Black Markets: Transatlantic Architectures of Care

As part of the Lunchtime Seminar Series, the African Centre for Migration & Society invites you to a seminar titled Black markets: Transatlantic architectures of care by Huda Tayob (History & Theory Programme Convener, Graduate School of Architecture, University of Johannesburg).

South Africa has hosted a large number of refugees and asylum seekers since the end of apartheid in the early 1990s. In Cape Town, this led to a burgeoning of pan-African mixed-use markets, known as “Somali malls.” These arcades have been constituted of multiple small shops, along with educational, religious, and social spaces, which primarily cater to Somalis and other East Africans. The majority of the stores within these markets have been owned and run by women. This ethnographic research and study of oral histories has shown that these seemingly local establishments have been elements in a wider global network of markets. These buildings have occupied urban margins, but performed the circulation of transnational spatial stories, spatial practices, people, and goods. This seminar traces the emergence and relationship between such markets in Cape Town, Minneapolis, and Nairobi, from the 1980s to the present. Huda Tayob argue that these markets produce spatial intimacy within contested realms, as well as networks of support and possibility within displacement contexts. They are entangled at multiple scales, at the level of individual stores and that of the market complex. Understanding Somali malls as transcontinental “black markets,” with reference to AbdouMaliq Simone’s “black urbanisms,” draws out the local specificities of racialized urbanisms and locates these spaces within a broader landscape of forced migration, informal global trade and transnational networks of care established and maintained by female labour, thinking of “care” critically, with Miriam Ticktin. This talk is based on ethnographic research and oral histories around the establishment of these markets undertaken between 2014 – 2017 in Cape Town, 2018 in Nairobi, and 2015 and 2018 in Minneapolis—in the latter, supplementing research with a study of oral histories held in the Immigration History Research Centre Archives (University of Minnesota). It further traces the history of these ordinary and uncelebrated sites in local newspaper archives, noting responses to their emergence by publics and city governments, and draws on municipal records and planning documents where available to examine the processes of socioeconomic formalization, which have rendered these markets “informal” and therefore precarious, racialized spaces.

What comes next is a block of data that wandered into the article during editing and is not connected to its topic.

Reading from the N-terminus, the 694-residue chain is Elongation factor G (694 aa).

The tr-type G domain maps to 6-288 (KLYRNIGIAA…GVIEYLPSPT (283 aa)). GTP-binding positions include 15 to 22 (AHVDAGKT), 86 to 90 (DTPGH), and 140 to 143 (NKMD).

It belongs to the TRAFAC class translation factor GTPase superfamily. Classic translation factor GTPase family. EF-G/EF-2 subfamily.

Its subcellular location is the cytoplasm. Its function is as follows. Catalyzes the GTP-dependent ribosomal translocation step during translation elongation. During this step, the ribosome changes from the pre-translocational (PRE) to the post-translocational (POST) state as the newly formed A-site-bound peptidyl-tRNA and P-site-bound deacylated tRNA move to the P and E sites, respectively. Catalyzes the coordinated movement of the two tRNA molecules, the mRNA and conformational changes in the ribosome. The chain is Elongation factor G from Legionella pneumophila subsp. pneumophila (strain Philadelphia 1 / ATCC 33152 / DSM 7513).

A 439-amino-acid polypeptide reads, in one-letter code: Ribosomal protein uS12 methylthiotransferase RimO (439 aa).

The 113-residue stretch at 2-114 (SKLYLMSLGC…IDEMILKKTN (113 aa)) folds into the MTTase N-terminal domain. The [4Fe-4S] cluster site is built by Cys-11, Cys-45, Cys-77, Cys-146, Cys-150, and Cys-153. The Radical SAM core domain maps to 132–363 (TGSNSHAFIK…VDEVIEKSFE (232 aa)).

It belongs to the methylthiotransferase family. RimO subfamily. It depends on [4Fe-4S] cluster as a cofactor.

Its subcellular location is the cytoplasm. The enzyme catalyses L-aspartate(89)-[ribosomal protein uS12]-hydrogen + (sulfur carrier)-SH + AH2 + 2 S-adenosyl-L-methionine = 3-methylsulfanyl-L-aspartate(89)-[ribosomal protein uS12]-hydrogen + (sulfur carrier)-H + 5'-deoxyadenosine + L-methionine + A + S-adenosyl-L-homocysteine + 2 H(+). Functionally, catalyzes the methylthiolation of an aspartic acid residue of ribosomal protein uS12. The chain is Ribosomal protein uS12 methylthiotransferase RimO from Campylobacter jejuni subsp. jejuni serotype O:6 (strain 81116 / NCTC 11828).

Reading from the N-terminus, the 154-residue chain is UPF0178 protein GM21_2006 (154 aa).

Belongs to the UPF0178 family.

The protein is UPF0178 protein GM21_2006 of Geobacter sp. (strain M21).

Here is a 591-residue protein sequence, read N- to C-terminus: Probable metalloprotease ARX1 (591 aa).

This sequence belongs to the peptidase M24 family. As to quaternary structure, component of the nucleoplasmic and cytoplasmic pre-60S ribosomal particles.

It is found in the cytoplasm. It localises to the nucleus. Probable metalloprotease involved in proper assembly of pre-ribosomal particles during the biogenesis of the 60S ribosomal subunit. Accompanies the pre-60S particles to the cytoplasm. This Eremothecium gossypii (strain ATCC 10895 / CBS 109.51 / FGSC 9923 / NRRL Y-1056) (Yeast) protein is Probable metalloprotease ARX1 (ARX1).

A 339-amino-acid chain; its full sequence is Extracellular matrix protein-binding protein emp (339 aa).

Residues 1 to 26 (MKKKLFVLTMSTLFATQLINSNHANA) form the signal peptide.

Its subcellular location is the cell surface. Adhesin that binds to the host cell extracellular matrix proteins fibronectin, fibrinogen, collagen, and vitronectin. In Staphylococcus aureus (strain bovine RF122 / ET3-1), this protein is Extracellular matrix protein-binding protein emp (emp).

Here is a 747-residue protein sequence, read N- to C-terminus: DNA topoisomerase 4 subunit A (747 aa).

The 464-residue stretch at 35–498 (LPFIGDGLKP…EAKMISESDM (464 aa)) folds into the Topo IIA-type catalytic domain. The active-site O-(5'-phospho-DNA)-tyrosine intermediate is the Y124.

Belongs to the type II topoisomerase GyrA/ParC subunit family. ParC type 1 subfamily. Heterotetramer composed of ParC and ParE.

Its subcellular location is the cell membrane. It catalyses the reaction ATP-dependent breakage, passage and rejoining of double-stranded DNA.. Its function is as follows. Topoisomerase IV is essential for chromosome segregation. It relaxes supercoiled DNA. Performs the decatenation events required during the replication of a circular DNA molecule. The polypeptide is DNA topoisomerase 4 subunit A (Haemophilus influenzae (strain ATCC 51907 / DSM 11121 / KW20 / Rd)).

Huda Tayob is History & Theory Programme Convener at the Graduate School of Architecture, University of Johannesburg. She received a Master’s degree in Architecture from the University of Cape Town and subsequently worked in architectural practice prior to completing a PhD at the Bartlett School of Architecture, UCL in 2018. Her doctoral research looked at the spatial practices of African migrants, immigrants, refugees and asylum seekers in Cape Town, with a particular focus on mixed-use markets established and run by these populations. She received a Commendation from the RIBA President’s Medal Research Award committee for her PhD. Her wider academic interests include a focus on minor and subaltern architectures, the politics of invisibility in space, and the potential of literature to respond to archival silences in architectural research. Her recent publications include “Subaltern Architectures: Can Drawing ‘tell’ a Different Story” (Architecture and Culture, 2018) and “Architecture-by-migrants: The Porous Infrastructures of Bellville” (Anthropology Southern Africa, 2019).

Date: Tuesday 8 October 2019

Time: 12.45 -13.45

Venue: ACMS Seminar Room 2163, South East Wing, Second Floor, Solomon Mahlangu House, University of the Witwatersrand East Campus